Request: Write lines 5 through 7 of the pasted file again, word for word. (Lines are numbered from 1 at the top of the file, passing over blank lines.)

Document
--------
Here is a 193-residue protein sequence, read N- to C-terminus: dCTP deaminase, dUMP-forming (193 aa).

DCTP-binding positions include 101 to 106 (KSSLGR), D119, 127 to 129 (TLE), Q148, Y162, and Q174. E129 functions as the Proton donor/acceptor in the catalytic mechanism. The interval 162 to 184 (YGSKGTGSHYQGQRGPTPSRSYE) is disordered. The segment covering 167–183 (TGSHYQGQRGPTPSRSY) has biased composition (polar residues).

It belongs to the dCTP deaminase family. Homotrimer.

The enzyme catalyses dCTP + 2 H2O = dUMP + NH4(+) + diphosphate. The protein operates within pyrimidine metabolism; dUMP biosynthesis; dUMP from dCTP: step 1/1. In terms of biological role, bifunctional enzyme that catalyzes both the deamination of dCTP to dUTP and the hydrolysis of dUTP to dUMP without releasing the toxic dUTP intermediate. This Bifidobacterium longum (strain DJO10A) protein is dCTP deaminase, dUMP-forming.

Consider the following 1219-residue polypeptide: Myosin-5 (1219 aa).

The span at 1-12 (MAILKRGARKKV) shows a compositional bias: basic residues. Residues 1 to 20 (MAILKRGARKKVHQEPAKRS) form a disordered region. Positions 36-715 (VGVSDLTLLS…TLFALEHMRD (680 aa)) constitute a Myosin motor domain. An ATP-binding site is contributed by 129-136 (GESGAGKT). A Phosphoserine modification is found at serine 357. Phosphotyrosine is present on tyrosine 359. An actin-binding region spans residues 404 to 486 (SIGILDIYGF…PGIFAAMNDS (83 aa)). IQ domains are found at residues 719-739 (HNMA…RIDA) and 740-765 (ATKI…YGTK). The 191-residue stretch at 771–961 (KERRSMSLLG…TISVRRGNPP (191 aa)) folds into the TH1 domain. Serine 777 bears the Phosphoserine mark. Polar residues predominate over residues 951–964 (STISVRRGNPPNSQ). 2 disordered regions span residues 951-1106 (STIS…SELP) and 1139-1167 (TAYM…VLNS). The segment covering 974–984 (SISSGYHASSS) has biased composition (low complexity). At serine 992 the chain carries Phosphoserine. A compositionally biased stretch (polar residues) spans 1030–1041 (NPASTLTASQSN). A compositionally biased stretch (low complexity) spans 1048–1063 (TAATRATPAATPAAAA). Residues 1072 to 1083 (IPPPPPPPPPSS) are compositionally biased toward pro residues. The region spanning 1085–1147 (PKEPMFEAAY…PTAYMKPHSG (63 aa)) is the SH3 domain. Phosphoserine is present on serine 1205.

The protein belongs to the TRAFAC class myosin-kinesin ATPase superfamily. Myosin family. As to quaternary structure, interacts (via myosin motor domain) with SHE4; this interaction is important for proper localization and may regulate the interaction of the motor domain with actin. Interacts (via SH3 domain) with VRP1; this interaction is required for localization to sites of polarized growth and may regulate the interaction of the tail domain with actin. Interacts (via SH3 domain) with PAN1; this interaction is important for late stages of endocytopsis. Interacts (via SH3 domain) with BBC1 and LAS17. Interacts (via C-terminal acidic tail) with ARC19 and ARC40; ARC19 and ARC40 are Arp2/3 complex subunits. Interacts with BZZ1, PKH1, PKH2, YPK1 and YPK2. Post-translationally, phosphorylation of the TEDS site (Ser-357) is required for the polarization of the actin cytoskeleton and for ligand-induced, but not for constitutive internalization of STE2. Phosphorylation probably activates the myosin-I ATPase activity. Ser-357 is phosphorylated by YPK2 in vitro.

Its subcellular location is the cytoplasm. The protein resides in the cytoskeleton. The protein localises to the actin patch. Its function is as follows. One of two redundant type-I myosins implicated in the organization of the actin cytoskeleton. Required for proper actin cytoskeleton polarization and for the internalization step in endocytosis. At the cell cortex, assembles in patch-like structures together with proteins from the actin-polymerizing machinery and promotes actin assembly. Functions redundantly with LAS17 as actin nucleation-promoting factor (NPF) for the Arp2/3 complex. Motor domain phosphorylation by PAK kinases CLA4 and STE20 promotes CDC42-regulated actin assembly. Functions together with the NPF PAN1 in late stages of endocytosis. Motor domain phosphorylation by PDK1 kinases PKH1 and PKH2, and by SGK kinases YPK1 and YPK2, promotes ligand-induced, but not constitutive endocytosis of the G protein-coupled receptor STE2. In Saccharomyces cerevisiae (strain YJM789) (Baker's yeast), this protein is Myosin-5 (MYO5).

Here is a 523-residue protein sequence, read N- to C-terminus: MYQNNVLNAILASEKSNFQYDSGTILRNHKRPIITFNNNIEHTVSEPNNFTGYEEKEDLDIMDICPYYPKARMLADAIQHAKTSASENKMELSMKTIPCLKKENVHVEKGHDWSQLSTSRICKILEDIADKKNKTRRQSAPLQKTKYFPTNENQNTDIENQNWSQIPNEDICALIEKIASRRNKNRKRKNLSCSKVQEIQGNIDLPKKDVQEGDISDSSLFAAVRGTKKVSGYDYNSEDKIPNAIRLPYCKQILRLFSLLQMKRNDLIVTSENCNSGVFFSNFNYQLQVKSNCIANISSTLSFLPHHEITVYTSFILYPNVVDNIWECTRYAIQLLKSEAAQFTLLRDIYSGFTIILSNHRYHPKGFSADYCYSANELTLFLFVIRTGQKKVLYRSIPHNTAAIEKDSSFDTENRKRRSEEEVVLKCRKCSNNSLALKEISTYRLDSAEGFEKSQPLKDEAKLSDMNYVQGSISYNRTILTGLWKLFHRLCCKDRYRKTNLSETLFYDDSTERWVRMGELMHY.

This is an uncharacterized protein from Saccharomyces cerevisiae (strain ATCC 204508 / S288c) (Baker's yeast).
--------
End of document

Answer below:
Consider the following 1219-residue polypeptide: Myosin-5 (1219 aa).

The span at 1-12 (MAILKRGARKKV) shows a compositional bias: basic residues. Residues 1 to 20 (MAILKRGARKKVHQEPAKRS) form a disordered region. Positions 36-715 (VGVSDLTLLS…TLFALEHMRD (680 aa)) constitute a Myosin motor domain. An ATP-binding site is contributed by 129-136 (GESGAGKT). A Phosphoserine modification is found at serine 357. Phosphotyrosine is present on tyrosine 359. An actin-binding region spans residues 404 to 486 (SIGILDIYGF…PGIFAAMNDS (83 aa)). IQ domains are found at residues 719-739 (HNMA…RIDA) and 740-765 (ATKI…YGTK). The 191-residue stretch at 771–961 (KERRSMSLLG…TISVRRGNPP (191 aa)) folds into the TH1 domain. Serine 777 bears the Phosphoserine mark. Polar residues predominate over residues 951–964 (STISVRRGNPPNSQ). 2 disordered regions span residues 951-1106 (STIS…SELP) and 1139-1167 (TAYM…VLNS). The segment covering 974–984 (SISSGYHASSS) has biased composition (low complexity). At serine 992 the chain carries Phosphoserine. A compositionally biased stretch (polar residues) spans 1030–1041 (NPASTLTASQSN). A compositionally biased stretch (low complexity) spans 1048–1063 (TAATRATPAATPAAAA). Residues 1072 to 1083 (IPPPPPPPPPSS) are compositionally biased toward pro residues. The region spanning 1085–1147 (PKEPMFEAAY…PTAYMKPHSG (63 aa)) is the SH3 domain. Phosphoserine is present on serine 1205.

The protein belongs to the TRAFAC class myosin-kinesin ATPase superfamily. Myosin family. As to quaternary structure, interacts (via myosin motor domain) with SHE4; this interaction is important for proper localization and may regulate the interaction of the motor domain with actin. Interacts (via SH3 domain) with VRP1; this interaction is required for localization to sites of polarized growth and may regulate the interaction of the tail domain with actin. Interacts (via SH3 domain) with PAN1; this interaction is important for late stages of endocytopsis. Interacts (via SH3 domain) with BBC1 and LAS17. Interacts (via C-terminal acidic tail) with ARC19 and ARC40; ARC19 and ARC40 are Arp2/3 complex subunits. Interacts with BZZ1, PKH1, PKH2, YPK1 and YPK2. Post-translationally, phosphorylation of the TEDS site (Ser-357) is required for the polarization of the actin cytoskeleton and for ligand-induced, but not for constitutive internalization of STE2. Phosphorylation probably activates the myosin-I ATPase activity. Ser-357 is phosphorylated by YPK2 in vitro.